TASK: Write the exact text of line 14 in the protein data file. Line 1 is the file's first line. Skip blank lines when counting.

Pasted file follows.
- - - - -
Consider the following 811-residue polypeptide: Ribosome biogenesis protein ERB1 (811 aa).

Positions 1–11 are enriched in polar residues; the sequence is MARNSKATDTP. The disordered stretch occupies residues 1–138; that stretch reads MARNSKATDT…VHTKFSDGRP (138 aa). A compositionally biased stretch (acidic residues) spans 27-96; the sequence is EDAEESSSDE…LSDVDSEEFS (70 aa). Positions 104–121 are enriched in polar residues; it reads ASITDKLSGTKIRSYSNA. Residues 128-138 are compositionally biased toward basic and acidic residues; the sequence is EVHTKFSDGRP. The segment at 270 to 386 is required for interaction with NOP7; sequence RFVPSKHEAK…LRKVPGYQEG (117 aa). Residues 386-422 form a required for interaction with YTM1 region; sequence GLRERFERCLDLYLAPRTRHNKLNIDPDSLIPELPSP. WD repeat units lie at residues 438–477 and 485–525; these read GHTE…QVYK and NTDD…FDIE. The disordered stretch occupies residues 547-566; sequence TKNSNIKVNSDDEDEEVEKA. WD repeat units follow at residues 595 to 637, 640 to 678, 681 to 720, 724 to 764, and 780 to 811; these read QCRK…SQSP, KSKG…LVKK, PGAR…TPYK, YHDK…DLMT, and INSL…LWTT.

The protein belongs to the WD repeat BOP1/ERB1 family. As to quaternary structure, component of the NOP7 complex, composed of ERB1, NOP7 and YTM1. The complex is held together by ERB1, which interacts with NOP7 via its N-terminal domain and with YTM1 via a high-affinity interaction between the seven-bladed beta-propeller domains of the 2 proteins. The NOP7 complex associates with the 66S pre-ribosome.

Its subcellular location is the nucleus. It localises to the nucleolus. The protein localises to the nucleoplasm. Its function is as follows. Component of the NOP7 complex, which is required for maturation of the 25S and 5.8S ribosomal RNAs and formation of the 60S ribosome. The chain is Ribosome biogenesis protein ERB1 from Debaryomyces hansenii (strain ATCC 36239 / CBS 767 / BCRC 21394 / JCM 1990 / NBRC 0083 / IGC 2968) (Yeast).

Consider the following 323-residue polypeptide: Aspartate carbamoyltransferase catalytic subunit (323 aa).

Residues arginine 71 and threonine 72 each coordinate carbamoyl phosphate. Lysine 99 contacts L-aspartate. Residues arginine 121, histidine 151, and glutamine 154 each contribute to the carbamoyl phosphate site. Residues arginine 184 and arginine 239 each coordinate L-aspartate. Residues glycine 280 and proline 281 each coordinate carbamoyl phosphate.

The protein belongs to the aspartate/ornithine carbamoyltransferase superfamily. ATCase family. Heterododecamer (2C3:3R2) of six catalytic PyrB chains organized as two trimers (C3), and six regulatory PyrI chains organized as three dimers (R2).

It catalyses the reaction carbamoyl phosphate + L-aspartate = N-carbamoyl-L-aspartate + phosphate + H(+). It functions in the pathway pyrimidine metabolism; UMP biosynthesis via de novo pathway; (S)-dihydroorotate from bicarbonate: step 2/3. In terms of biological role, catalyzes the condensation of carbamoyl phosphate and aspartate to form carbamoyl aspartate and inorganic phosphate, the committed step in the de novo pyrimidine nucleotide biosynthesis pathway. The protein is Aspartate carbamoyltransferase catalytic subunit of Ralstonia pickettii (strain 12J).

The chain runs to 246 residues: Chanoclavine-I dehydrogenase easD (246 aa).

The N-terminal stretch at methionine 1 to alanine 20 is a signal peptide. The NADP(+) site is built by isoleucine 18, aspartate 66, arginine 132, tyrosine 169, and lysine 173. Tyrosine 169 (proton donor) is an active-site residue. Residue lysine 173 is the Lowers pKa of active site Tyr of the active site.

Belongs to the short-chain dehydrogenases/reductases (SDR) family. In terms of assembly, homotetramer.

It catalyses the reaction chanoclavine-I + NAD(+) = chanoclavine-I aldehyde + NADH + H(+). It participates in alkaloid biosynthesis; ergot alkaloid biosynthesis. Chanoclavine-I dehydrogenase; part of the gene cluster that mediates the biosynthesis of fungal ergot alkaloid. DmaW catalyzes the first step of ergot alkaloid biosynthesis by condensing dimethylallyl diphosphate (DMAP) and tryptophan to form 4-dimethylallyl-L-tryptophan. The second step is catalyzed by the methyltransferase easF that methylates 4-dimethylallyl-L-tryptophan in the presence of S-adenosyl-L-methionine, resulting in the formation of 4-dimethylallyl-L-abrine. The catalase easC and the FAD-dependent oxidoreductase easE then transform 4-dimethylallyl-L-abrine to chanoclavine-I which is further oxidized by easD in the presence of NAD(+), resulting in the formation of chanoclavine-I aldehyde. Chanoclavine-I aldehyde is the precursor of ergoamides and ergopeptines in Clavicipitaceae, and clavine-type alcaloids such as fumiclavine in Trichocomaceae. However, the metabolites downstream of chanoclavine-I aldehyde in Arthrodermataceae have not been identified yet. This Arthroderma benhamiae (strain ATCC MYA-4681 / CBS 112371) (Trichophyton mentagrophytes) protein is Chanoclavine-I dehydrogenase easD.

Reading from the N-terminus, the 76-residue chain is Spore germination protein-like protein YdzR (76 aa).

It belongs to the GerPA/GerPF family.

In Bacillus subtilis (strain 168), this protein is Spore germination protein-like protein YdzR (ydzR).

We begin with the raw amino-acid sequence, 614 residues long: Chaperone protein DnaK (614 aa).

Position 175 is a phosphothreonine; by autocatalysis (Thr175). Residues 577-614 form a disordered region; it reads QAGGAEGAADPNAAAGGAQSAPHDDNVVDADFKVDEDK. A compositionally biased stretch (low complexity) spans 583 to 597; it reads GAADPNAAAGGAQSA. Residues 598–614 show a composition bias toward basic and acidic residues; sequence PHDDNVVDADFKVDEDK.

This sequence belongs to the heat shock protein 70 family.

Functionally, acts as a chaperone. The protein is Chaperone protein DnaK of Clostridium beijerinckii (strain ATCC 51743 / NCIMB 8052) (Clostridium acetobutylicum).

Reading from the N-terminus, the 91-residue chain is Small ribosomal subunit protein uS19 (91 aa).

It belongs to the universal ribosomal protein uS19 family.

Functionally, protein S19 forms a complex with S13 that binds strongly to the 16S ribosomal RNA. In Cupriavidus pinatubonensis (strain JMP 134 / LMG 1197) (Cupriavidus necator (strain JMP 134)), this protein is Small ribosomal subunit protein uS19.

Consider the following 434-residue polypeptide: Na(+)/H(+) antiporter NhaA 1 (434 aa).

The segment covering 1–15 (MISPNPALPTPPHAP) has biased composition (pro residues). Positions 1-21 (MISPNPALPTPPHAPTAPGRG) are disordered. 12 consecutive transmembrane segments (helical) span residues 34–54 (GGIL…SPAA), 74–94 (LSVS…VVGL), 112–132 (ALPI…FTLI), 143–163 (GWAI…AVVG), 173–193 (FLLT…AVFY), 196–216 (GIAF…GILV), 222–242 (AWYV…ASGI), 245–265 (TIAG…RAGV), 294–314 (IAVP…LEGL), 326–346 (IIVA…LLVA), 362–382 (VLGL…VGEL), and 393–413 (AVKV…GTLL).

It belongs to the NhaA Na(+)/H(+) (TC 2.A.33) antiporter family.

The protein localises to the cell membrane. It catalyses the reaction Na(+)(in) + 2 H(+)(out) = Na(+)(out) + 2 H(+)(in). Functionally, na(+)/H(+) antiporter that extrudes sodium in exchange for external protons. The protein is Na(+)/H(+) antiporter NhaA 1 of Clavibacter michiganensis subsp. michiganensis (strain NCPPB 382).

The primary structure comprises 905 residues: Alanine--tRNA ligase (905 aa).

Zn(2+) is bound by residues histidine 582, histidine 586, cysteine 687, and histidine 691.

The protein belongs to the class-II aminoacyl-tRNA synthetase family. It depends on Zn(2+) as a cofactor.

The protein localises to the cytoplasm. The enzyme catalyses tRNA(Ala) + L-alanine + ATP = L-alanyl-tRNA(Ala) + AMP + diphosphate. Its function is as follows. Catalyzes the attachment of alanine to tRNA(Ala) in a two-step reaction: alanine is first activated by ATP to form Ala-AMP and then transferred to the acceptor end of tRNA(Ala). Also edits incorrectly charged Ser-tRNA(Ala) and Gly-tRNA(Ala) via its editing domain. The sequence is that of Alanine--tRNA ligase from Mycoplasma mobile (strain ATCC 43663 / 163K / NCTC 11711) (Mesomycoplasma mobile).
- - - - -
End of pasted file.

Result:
It belongs to the GerPA/GerPF family.